75 years ago Action Comics #1 hit the newsstands, which means that today, for all intents and purposes, is Superman’s (née Kal-El of the planet Krypton) birthday. Happy birthday, good sir! As a Canadian, I also cannot help feel a bit of pride about this auspicious day – while created in the United States, one half of the team that dreamed up this mythic icon, Joe Shuster, was a Canadian. Yes, Jerry Siegel was American, but we Canadians take what we can get. (Perhaps we should look at Superman’s creation as an iconic representation of the partnership between our great nations, but even I have to admit that’s stretching the envelope pretty thin)
Anyhow, our esteemed editor, Andy Burns, asked me to say a few things about the Boy in Blue today, given it’s his birthday, and I said “Yes, for sure”, despite not being a huge fan of the series, the hero, or the DC Universe as a whole (not to say I don’t like these things – I’m just more of a Marvel boy). Why? Because Superman was my first introduction into the world of comics, just like he is for so many other fans, or one-time fans, of superhero comics. Superman is the superhero, after all; there was never anyone like him before, and there’s never been anyone like him since (all other attempts have been, at best, pale imitations – even Captain Marvel, who is the magical manifestation of the science-based Superman, never achieved the canonical status of Superman). The American dream made manifest, and a god amongst men, Superman is the dream to which we all aspire, even if we don’t really want to admit it.
Back in about 1980 (could have been as early as 1979 or as late as 1981), my father gave me two oversized comic books: Superman and Captain Marvel. Both contained origin stories and adventures involving the two caped heroes. Yes, I enjoyed the Captain Marvel stories (S-H-A-Z-A-M!), but it was the huge, almost-as-tall-as-me, Superman book that I kept returning to. In rich blues, reds, and yellows, Superman pummelled the bejeezus out of whatever Lex Luthor threw at him, and I loved every second of it; that well-worn, pages-falling-out, tome turned me into a comics fan for life. I was fascinated with his origin story (he’s from OUTER SPACE – what kid doesn’t like aliens and dinosaurs?), and his humble upbringing on a lonely Kansas farm before heading to the Big App…Metropolis as the über-nerd Clark Kent (no one in their right mind, even children, could understand how a suit and pair of glasses hid him from prying eyes, by the way, but it made for good fun) were terrific bookends to the madness and mayhem of Superman knocking Luthor-powered robots with his bare fists.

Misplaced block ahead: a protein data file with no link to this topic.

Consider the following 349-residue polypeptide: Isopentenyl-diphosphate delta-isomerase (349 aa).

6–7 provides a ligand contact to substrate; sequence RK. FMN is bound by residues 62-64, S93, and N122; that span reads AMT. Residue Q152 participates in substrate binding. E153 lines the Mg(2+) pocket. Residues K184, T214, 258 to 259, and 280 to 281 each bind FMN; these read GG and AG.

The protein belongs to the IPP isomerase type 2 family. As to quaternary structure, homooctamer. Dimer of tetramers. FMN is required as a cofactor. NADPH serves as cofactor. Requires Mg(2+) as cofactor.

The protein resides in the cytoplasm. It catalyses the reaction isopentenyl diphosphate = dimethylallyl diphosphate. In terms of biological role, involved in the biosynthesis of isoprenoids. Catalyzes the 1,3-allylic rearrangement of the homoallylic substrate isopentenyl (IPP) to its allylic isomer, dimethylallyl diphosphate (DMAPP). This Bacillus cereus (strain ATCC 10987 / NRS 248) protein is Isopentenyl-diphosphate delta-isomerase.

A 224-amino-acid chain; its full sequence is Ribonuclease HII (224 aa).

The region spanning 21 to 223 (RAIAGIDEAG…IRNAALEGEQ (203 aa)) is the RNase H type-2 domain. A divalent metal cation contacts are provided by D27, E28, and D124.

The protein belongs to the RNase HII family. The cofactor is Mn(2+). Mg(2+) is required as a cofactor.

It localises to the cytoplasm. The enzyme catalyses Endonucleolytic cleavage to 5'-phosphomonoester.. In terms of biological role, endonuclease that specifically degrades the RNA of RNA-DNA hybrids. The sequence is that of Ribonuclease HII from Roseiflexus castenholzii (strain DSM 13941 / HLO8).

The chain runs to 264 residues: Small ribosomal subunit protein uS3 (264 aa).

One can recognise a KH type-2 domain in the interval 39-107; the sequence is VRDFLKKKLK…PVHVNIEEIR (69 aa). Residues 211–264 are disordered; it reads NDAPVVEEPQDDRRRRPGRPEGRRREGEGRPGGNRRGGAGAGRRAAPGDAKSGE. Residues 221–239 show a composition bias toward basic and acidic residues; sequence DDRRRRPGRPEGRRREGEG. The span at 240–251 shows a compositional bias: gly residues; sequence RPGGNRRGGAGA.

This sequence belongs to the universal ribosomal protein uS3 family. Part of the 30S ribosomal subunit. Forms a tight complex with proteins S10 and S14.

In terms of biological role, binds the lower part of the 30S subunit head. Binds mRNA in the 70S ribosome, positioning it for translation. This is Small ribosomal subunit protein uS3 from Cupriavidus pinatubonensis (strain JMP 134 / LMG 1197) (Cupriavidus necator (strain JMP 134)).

It was a glorious book, and a glorious introduction to the world of comics, and for that I thank you Messrs Siegel and Shuster, my dad, and above all, Superman.